If my father were still alive, he'd be about to turn 100 y.o.a. this September. Long lives are not a long suit of my family, owing to the risky undertakings of some departed distant relatives such as "Wrong Way" Clark, who kept driving his Studebaker the wrong way into tunnels and over bridges, "Shocky" Clark, who demonstrated that inserting the tines of a fork into an electric outlet was bad for the fork (and its holder), and "Sinker" Clark, who was the first to prove that you really shouldn't go in swimming for half an hour after eating.
But Dad wasn't from that side of the family. A prudent, cautious gentleman, he lived to be 84, and to zoom past the three-score-and-ten mark, outlined in the Bible, by 14 years is a pretty good life.
I stumbled across this link on Stumble Upon. I find it interesting and I hope you do. Dad surely would. If I could talk to him about the world he was born into and the world of a little fellow born today, he would be fascinated. Just the other day, Peggy and I discussed whether Dad would have a smart phone, and I don't know that he would have. He might have gone with a plain cell phone. It would not have been his way to be driving to Home Depot while texting someone about meeting him later that morning and seeing how many board feet of lumber he would need to repair the back steps. He would be appalled to see the way most people today drive and act and write.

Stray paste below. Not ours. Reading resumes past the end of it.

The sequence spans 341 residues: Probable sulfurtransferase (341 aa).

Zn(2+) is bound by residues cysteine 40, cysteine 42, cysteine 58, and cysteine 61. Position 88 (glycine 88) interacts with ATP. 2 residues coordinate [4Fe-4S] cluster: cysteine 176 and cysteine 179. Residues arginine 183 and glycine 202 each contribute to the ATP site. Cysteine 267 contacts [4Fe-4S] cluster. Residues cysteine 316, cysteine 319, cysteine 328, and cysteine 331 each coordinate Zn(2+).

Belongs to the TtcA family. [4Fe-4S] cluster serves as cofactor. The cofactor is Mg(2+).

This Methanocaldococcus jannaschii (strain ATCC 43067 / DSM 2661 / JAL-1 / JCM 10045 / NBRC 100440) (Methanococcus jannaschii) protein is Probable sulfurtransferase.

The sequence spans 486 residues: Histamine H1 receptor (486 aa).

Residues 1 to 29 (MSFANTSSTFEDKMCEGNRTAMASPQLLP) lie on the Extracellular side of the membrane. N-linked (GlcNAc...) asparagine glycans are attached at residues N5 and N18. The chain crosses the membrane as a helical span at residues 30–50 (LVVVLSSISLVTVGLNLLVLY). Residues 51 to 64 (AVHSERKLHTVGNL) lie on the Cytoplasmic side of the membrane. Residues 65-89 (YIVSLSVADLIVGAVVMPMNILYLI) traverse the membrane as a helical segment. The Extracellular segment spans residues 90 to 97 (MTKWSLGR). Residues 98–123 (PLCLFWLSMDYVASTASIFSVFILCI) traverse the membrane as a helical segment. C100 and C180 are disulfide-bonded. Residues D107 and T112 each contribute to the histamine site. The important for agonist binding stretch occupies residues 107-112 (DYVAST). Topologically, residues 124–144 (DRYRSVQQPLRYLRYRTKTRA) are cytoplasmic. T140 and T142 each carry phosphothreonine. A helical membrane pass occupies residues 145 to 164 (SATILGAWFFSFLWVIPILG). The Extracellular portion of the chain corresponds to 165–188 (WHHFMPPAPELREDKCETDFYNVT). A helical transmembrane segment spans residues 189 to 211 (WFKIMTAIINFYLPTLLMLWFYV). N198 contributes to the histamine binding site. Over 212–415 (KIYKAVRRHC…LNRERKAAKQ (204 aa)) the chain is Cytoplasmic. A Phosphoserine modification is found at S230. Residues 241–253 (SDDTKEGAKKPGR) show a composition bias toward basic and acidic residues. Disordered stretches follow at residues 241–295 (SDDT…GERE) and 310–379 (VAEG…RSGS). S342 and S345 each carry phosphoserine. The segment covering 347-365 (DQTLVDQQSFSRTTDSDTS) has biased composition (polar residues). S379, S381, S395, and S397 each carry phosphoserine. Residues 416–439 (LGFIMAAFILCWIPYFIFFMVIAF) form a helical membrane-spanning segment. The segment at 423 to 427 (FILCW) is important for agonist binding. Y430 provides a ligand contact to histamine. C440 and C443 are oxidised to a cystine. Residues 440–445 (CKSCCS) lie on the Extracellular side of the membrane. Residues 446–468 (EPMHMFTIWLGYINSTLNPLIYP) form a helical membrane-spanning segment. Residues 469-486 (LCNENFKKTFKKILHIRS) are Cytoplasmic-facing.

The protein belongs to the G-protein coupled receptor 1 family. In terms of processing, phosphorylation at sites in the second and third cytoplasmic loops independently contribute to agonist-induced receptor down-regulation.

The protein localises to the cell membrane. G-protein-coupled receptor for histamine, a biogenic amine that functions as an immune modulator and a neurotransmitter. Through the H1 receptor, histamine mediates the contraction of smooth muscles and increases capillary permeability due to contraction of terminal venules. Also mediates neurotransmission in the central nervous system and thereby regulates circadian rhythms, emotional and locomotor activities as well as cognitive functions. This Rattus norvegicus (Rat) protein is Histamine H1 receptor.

We talked earlier this year about a little baby born to a splendid couple of Baltimore journalists. His mom pointed out that he could very well live to see the year 2100 rung in. I was thinking that my Dad's family, at his birth in 1913, would scarcely have dared to wonder if he would still be around in 2000.
He didn't miss by much, but he did live long enough to see Sonny Bono get elected to the US Congress. And maybe that was more than his family could have ever dreamed.